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Analysis Of The Virtuous Friendship

The proposition that there is a qualification in the virtuous friendship is that individuals of virtuous similarity are benefitting off each-other through an egoistic manner. It is evident that the virtuous friendship entails the concepts of egocentrism, because Aristotle quotes, “the friend is another himself” (142 Section 5, line 33). The ideal Aristotelian friendship is where friends resemble each other through similar modes of thinking. Significantly, the concept of egocentrism would mean it is unlikely that friends who are like one-another will disagree with each other. In effect, friendships based on similarity are enduring, because the agents whom think alike will avoid conflict. Insofar the similar individuals agree with each other…show more content…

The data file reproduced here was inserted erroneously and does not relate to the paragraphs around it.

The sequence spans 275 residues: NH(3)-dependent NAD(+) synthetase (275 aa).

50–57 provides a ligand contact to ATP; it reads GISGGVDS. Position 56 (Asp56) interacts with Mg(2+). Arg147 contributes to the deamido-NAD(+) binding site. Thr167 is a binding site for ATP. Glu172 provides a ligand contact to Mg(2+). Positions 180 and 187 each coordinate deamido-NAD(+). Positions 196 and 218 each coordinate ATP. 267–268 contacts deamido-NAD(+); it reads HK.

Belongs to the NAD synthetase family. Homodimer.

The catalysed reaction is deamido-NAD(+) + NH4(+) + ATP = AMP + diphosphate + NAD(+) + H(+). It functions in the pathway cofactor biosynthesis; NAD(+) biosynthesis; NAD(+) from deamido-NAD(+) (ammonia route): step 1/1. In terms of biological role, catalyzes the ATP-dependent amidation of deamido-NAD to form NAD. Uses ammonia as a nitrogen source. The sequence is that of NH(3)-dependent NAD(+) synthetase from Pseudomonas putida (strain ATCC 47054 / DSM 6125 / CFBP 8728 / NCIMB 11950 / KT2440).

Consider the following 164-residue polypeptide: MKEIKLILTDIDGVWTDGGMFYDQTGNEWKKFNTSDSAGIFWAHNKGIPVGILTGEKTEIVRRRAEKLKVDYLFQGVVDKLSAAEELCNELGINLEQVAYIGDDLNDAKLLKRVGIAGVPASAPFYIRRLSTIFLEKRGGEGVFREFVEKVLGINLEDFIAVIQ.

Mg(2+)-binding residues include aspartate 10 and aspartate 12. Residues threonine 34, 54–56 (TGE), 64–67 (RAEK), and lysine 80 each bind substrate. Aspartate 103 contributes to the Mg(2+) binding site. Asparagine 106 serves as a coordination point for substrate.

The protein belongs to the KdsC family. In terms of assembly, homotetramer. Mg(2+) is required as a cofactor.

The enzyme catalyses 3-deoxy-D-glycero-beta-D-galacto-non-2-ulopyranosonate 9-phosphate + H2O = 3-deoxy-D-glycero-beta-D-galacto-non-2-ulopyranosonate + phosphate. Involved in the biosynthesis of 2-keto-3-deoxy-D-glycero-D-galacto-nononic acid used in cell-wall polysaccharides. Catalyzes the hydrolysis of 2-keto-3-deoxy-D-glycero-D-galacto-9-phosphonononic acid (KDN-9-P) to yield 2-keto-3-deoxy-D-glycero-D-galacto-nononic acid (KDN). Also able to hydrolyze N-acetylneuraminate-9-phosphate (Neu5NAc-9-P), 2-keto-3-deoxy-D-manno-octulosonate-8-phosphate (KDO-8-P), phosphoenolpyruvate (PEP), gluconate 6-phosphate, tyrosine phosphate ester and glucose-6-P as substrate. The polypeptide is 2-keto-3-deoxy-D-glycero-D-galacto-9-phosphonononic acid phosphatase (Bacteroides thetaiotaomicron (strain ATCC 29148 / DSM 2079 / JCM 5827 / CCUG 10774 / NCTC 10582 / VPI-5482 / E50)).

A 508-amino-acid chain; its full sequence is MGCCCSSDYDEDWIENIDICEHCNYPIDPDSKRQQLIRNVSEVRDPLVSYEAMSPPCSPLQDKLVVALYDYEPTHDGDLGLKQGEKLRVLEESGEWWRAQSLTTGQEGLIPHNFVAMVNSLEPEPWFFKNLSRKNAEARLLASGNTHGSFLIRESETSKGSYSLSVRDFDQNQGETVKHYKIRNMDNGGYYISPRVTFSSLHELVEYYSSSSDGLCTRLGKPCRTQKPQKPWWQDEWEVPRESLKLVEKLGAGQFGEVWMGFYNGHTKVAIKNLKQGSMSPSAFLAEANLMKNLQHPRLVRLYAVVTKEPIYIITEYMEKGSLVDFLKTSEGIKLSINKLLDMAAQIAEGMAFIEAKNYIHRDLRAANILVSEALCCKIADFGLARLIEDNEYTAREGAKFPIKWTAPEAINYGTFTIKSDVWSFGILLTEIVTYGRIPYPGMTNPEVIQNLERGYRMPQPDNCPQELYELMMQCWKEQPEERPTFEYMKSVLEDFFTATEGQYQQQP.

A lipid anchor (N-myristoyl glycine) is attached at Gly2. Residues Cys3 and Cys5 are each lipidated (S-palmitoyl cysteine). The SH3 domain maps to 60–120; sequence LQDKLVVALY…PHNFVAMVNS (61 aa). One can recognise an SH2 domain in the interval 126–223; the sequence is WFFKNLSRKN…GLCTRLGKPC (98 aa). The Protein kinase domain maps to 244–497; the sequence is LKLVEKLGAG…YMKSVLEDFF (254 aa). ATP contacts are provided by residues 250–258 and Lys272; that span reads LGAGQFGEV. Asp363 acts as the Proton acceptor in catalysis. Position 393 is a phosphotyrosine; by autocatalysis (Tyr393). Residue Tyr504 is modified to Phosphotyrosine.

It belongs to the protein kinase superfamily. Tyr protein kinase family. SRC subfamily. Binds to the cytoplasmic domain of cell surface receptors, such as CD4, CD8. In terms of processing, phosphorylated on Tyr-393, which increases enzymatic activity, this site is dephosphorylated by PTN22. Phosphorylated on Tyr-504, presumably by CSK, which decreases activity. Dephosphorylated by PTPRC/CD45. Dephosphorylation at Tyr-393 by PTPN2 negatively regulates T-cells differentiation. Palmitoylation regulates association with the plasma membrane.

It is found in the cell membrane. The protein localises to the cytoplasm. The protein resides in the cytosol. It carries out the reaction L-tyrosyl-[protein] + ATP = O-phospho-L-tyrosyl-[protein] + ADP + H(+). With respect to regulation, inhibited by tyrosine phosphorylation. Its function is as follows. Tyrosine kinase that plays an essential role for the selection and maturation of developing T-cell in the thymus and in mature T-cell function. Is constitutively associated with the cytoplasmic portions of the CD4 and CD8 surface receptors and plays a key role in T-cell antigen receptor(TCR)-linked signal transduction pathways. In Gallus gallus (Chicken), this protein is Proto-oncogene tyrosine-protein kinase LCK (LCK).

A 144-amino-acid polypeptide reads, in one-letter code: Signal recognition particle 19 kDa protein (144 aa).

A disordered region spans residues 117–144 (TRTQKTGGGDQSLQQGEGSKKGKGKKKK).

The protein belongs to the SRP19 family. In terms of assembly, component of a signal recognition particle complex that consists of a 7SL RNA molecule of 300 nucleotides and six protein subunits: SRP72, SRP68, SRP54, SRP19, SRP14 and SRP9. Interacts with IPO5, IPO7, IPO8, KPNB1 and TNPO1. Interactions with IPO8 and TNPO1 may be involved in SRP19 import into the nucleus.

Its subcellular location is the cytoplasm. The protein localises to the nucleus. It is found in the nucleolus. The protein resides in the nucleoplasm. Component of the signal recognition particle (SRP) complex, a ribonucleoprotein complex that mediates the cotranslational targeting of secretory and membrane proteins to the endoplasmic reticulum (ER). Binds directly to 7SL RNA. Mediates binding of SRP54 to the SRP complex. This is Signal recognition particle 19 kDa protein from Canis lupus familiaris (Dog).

Aristotle would agree with this concept, but he does not give it enough weight of significance as he does with the similarities of virtue. Aristotle takes notice of the significance of experience, as he quotes a proverb “they cannot know each other before they have shared their salt” (123, 1156b, 25-35). This quote proposes that individuals who have shared numerous meals (experiences) together, indicates the length of time that has been spent between them. However, only through time and experience, these individuals develop a sense of confidence in each other. Significantly, I propose that achieving the state of mutual confidence demonstrates a relationship has reached the state of an excellent friendship. The state of mutual confidence reinforces the relationship, which would make it resilient to potential factors that can dissolve it. The potential factors can be considered as a gradual change in virtue, or severe disputes/dilemmas between individuals. However, to build and continuously test friendships the state of confidence, it requires experiences that puts hardships on the relationship. The form of hardship can be between the individual (a dispute on sensitive subject-matter), or subjective to one of them (a subjective crisis). Significantly, Aristotle proposes a friendship is where individuals wish goodwill upon one-another, and are aware of it (121 section 4, line 5). However, wishing goodwill upon their peer is arguably not enough. Significantly, the confident friendship is where the agent willingly chooses to go beyond their personal limitations to help generate some form of good for the sake
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